However, on September 10, 1996, one day before the City Council hearing on the Village Enclaves TIRZ, a Finance and Administration official produced an internal analysis of the proposal that challenged Litke's interpretation of both the state law and the city's policy.
"The justification for the project's eligibility based on the city's guidelines is weak," wrote the F&A official, who happened to be the same Bill Calderon who is now a deputy assistant in the city planning department and a staunch defender of the city's TIRZ policy. "This area is not blighted."
Calderon concluded that the Village Enclaves TIRZ could be approved only if Council granted an exception to its own policies. Calderon did, however, agree with Litke on one point: Peacock's proposal would set an undesirable precedent. "If the city does consider using [tax-increment financing] in a manner that is beneficial to developers," Calderon wrote, "we can expect to see many more such requests for this kind of assistance."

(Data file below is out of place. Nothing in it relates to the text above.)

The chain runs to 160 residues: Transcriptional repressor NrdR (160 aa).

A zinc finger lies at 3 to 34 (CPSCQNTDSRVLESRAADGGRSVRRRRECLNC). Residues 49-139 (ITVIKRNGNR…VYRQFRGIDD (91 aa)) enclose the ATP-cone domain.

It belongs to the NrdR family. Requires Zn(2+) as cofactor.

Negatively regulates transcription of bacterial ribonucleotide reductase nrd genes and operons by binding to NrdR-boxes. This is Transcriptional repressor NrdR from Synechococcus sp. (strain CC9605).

It's unclear if Calderon's views, which he provided to a higher-ranking F&A official, were ever shared with City Council, which approved the Village Enclaves TIRZ a week later. One thing's for sure, though: The policy Litke initiated with Village Enclaves became the standard by which councilmembers judged all subsequent TIRZ proposals.
Indeed, the city ordinances that designate the Upper Kirby, Galleria and Memorial City areas as tax-increment zones include a clause that states, "the city hereby excepts the proposed zone from compliance with any city reinvestment zone guidelines that the zone does not meet."